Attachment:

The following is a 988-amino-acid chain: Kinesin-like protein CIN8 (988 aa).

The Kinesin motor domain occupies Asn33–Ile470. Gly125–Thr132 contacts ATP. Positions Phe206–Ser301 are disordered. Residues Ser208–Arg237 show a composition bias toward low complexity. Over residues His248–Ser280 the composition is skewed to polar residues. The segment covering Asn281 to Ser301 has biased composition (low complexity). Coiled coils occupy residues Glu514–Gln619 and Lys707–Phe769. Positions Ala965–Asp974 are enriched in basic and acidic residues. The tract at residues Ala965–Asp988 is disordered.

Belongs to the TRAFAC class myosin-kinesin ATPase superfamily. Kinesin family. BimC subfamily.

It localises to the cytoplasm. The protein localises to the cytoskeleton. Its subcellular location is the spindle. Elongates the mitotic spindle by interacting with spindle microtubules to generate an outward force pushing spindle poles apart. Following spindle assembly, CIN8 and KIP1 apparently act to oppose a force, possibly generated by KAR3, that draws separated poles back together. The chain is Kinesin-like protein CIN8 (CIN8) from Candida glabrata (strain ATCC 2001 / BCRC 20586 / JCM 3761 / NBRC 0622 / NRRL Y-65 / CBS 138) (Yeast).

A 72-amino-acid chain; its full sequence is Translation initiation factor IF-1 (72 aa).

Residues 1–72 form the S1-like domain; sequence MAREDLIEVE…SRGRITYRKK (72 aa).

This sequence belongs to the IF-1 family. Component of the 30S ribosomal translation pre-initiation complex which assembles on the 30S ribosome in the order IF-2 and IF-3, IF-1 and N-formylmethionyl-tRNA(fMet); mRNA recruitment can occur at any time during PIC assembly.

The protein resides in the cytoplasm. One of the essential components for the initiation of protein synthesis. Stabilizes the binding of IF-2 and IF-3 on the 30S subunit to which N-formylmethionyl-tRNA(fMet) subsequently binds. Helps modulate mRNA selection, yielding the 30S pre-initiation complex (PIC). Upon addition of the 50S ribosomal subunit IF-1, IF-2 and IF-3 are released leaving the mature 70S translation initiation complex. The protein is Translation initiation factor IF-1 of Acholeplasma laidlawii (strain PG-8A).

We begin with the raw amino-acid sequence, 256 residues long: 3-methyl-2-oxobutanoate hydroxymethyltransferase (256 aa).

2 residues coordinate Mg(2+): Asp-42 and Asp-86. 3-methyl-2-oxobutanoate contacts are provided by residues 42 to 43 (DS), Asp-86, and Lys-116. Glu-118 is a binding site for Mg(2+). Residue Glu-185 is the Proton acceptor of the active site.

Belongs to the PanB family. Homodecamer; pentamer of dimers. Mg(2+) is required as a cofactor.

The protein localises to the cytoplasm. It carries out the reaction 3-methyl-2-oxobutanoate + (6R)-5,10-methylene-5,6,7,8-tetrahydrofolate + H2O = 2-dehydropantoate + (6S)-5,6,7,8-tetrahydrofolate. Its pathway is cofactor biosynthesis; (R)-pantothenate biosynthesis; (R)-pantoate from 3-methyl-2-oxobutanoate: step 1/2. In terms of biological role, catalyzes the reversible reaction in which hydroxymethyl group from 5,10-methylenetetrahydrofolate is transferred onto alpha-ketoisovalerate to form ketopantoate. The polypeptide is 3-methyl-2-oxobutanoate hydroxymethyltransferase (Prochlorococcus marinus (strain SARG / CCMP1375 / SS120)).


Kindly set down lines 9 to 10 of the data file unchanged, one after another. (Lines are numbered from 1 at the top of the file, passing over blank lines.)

We begin with the raw amino-acid sequence, 256 residues long: 3-methyl-2-oxobutanoate hydroxymethyltransferase (256 aa).

2 residues coordinate Mg(2+): Asp-42 and Asp-86. 3-methyl-2-oxobutanoate contacts are provided by residues 42 to 43 (DS), Asp-86, and Lys-116. Glu-118 is a binding site for Mg(2+). Residue Glu-185 is the Proton acceptor of the active site.